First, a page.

Cat Vaccination

Regular vaccination is an important part of routine healthcare to protect against infectious diseases. It is therefore recommended that all cats and kittens are routinely immunized. 

Kitten Vaccination

As newborns, kittens are temporarily protected against many diseases by antibodies from their mother's milk. These antibody levels decline in the first couple of months of life, however until they drop sufficiently they can also neutralize vaccines. This is why two vaccinations are necessary for a kitten.

  • Age at 1st vaccination: 6-8 weeks
  • Age at 2nd vaccination: 12 weeks
  • Core vaccine: F3, offering protection against both strains of cat flu and Feline Enteritis
  • Additional vaccines available: Chlamydia; Feline Leukaemia Virus (FeLV); Feline Immunodeficiency Virus (FIV)

Adult Cat Vaccination

Annual healthchecks and booster vaccinations are recommended for all adult cats to give ongoing protect against infectious diseases. If an unvaccinated adult cat joins your family, simply have two vaccinations three weeks apart and then one annual booster each year thereafter.

  • Frequency of vaccination: Annual booster
  • Core vaccine: F3, offering protection against both strains of cat flu and Feline Enteritis
  • Additional vaccines available: Chlamydia; Feline Leukaemia Virus (FeLV); Feline Immunodeficency Virus (FIV)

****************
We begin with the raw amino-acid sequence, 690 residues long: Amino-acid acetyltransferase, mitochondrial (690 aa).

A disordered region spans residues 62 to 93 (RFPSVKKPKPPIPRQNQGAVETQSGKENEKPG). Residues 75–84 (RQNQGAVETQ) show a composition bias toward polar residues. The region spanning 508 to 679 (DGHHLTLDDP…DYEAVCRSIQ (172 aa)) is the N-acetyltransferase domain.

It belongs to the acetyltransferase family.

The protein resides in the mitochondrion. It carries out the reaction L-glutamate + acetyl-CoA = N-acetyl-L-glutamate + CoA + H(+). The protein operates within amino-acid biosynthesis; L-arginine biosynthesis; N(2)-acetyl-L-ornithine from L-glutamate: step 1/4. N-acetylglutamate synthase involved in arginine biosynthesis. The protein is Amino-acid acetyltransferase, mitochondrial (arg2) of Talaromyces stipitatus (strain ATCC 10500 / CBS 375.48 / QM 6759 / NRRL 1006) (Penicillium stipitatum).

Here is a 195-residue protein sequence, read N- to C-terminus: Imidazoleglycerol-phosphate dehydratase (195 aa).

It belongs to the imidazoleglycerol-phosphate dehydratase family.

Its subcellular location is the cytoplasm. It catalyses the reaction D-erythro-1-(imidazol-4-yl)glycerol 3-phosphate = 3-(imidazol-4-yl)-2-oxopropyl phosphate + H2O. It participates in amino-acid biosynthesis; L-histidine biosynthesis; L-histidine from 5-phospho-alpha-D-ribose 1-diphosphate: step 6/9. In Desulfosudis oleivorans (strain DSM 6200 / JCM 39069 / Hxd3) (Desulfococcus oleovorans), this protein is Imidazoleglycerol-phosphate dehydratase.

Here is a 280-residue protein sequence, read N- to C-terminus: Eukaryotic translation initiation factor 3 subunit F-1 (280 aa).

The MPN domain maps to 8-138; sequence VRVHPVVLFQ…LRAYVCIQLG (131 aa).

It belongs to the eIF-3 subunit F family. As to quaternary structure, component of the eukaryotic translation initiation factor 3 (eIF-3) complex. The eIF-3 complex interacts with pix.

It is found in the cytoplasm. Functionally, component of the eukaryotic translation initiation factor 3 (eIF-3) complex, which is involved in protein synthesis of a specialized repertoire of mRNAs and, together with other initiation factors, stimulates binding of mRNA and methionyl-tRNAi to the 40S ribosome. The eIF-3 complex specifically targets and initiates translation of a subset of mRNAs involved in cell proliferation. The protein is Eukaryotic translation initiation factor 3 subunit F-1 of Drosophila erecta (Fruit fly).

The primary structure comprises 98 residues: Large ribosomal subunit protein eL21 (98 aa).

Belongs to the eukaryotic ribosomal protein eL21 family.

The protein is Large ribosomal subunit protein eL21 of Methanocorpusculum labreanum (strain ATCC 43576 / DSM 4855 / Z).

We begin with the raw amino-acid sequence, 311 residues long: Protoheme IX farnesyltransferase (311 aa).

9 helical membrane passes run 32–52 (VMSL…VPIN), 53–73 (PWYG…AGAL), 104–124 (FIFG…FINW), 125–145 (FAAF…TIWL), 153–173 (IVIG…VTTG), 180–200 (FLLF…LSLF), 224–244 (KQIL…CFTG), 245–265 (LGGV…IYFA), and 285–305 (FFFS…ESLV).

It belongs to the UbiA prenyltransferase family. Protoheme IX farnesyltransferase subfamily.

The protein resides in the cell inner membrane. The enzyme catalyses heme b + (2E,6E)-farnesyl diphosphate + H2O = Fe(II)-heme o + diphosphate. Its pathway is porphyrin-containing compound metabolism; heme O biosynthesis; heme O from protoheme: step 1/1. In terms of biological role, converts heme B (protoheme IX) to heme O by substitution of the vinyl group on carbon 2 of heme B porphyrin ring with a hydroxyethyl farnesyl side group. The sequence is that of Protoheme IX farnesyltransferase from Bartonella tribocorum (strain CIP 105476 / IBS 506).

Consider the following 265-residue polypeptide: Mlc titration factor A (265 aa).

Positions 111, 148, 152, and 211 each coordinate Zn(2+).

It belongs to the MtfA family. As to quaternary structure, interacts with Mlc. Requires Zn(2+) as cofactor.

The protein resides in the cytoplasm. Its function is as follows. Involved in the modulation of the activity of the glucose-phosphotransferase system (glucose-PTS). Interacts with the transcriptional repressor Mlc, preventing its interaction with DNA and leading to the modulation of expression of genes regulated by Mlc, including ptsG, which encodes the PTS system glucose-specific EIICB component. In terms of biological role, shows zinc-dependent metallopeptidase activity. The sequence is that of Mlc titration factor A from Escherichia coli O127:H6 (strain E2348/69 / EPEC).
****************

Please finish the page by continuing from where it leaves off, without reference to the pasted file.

After Vaccination Care

Occasionally after vaccination your kitten/cat may be a little off-colour for 24-48 hours or have slight swelling or tenderness at the injection site. Access to food and water and a little bit of extra TLC are all that is usually required for a speedy recovery. However, if a reaction appears more serious, please call for advice.

Infectious Disease Information

Cat flu
Highly contagious, especially affecting young kittens, Siamese and Burmese cats, though cats of any age and breed can become infected. Symptoms include sneezing, coughing, runny eyes, nasal discharge, loss of appetite and tongue ulcers.
Feline Enteritis
Symptoms include depression, loss of appetite, uncontrollable vomiting and diarrhoea often with blood and severe abdominal pain.
Severe persistent conjunctivitis in up to 30% cats. Kittens are more severely affected when also infected with cat flu.
Feline Leukaemia Virus (FeLV)
Attacks the immune system. Symptoms may include lack of appetite, weight loss, lethargy, vomiting, diarrhoea, susceptibility to other infections, tumours and leukaemia.
Feline Immunodeficiency Virus (FIV)
Affects the immune system and can compromise a cat's ability to fight other diseases. Symptoms include fever, weight loss, sores in and around the mouth, eye lesions, poor coat condition and chronic infections. In Australia, approximately 10% of cats who go outside are infected with FIV.